Sustainable Operations

Similar to the above point, sustainable operations are both a concern of social responsibility as well as a requirement of many contracts in today’s manufacturing landscape. Machine manufacturers are always creating more efficient production equipment. This means an injection molding machine purchased today can create the same number of parts or go through the same number of cycles with a much lower energy draw than one purchased even just five years ago.


Automation is almost always a topic on lists like these, and has been for so long that it sometimes feels like it shouldn’t be considered an innovation anymore. The reality is that while automation has always been on the tip of everybody’s tongue in discussions about the future of manufacturing (and has, in fact, been a part of manufacturing for a long time), innovations continue to occur in the area of automation itself, which is why it remains a topic worth noting. One of the most promising examples of this is in robotics, where “smart” robots are advanced enough on the safety front to work nearly side by side with human counterparts. This is in contrast to the typical automated areas of a production facility, which are historically not suitable for people to work within. These types of co-working advances in automation mean that robots can make aspects of human jobs even easier, without fully replacing them.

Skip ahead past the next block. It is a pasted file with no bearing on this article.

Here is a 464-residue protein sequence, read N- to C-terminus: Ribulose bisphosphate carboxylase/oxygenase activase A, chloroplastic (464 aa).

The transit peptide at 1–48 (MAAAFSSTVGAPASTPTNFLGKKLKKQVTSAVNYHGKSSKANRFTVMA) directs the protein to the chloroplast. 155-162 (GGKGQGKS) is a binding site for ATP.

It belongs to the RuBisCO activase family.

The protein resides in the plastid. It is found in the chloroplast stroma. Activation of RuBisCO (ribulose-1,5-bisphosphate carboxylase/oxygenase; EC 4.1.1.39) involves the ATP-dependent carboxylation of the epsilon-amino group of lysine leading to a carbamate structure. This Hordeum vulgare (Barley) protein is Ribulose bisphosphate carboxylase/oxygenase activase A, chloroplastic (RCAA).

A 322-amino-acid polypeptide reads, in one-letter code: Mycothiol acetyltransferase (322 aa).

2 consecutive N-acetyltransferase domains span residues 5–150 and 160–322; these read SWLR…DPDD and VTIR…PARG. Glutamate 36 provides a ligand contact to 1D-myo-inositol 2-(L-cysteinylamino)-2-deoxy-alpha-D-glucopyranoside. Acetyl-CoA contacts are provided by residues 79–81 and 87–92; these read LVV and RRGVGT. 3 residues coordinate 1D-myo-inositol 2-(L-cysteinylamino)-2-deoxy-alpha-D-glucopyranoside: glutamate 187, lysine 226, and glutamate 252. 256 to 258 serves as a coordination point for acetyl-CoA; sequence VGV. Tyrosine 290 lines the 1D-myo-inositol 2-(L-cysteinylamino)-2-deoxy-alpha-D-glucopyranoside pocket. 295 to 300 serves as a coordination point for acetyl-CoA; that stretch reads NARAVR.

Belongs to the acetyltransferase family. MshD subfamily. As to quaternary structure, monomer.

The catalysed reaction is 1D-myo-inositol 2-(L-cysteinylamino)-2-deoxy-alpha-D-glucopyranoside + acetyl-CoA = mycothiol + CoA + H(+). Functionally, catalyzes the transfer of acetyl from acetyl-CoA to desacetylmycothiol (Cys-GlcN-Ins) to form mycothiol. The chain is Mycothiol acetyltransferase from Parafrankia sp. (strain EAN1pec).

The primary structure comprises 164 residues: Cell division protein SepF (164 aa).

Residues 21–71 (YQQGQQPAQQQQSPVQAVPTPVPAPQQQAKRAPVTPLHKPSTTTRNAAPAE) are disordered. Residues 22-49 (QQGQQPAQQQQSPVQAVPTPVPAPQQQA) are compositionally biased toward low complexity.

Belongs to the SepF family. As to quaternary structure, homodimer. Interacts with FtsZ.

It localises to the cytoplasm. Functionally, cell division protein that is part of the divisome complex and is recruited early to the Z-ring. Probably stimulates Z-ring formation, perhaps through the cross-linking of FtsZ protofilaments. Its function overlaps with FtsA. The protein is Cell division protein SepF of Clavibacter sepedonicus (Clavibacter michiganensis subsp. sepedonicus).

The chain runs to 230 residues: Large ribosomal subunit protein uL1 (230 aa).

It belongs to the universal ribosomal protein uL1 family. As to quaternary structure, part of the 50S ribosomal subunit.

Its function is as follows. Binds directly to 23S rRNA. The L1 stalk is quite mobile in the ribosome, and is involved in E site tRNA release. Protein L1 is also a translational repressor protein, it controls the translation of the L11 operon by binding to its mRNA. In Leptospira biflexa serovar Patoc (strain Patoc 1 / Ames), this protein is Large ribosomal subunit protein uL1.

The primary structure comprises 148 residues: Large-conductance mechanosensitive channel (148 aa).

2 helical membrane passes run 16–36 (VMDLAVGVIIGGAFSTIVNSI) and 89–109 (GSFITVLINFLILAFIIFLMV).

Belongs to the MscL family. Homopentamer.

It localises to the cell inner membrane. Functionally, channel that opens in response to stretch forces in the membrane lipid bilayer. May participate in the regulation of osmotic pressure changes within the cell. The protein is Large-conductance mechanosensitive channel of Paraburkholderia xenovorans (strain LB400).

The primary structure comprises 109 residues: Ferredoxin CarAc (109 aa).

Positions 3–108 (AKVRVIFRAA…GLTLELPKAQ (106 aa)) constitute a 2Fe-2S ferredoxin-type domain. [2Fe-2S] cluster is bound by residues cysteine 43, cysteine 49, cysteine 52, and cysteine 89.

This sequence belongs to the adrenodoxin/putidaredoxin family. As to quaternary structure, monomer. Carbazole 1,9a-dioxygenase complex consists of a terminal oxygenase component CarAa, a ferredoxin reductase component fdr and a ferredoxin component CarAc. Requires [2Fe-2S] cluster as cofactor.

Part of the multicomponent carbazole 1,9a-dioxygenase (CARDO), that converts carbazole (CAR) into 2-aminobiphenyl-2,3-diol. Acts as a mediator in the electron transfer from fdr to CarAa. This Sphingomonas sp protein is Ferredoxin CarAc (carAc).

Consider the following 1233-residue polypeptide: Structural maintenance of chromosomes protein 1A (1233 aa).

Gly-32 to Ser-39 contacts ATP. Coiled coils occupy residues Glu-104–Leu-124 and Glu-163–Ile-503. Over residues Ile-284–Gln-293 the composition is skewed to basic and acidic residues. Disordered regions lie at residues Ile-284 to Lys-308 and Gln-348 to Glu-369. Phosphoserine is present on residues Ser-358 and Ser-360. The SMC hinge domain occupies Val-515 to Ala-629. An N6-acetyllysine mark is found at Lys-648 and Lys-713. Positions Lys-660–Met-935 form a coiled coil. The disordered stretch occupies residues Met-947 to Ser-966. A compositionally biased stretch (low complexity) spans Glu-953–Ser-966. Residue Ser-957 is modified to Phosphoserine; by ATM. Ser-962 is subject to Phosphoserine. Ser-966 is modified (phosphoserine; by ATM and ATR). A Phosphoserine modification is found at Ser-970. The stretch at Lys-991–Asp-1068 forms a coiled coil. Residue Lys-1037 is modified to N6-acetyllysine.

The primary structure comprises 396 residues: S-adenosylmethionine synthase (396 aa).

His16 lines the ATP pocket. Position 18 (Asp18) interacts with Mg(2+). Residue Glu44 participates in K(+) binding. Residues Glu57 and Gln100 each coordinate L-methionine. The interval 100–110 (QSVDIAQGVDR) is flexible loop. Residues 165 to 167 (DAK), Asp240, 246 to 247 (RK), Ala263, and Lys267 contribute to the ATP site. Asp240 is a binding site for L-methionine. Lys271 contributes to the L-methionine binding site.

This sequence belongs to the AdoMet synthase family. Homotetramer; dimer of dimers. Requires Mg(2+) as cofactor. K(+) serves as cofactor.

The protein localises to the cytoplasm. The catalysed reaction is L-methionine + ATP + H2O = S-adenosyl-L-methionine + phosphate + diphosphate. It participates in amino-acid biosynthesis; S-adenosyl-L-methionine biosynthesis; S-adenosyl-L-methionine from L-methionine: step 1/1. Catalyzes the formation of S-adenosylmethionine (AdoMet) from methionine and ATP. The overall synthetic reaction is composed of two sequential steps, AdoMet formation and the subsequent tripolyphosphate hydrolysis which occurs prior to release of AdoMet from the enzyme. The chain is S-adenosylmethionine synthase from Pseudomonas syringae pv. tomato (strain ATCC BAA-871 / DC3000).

Reshoring and Nearshoring

Offshoring big production jobs overseas is no longer the conventional, automatic assumption that it once was. Many entrepreneurs and established businesses are seeing that manufacturing facilities closer to home are able to remain competitive on price, while often exceeding the quality and service usually seen with offshore suppliers. When shipping costs, not to mention lower levels of rejected parts, are factored in, the overall price difference in a foreign versus a domestic supplier can become negligible, offset by faster time to market and more reliability in the supply chain — more on that below.

Rethinking the Supply Chain

Aside from the fact the price differences of offshored versus nearshored production can be negligible, the security of a reliable supply chain can often prove invaluable — both for your peace of mind and your bottom line. Global uncertainties mean that it’s no longer clear that a long-term (or short-term) contract with an offshore provider is ensured to remain a favorable agreement, and in some cases, may even throw fulfillment and delivery into doubt. When you factor in the full extent of the supply chain — involving raw material procurement and transportation, as well as fulfillment of the finished product — it’s clear that there are many areas in which details can go wrong. Rather than learning this the hard way, companies are trending toward more reliable and secure manufacturing partnerships.

We consider staying up to date with the latest advances in injection molding to be an integral part of our service and expertise, ensuring that we’re able to consistently offer the most informed opinion and the best-suited services to our customers.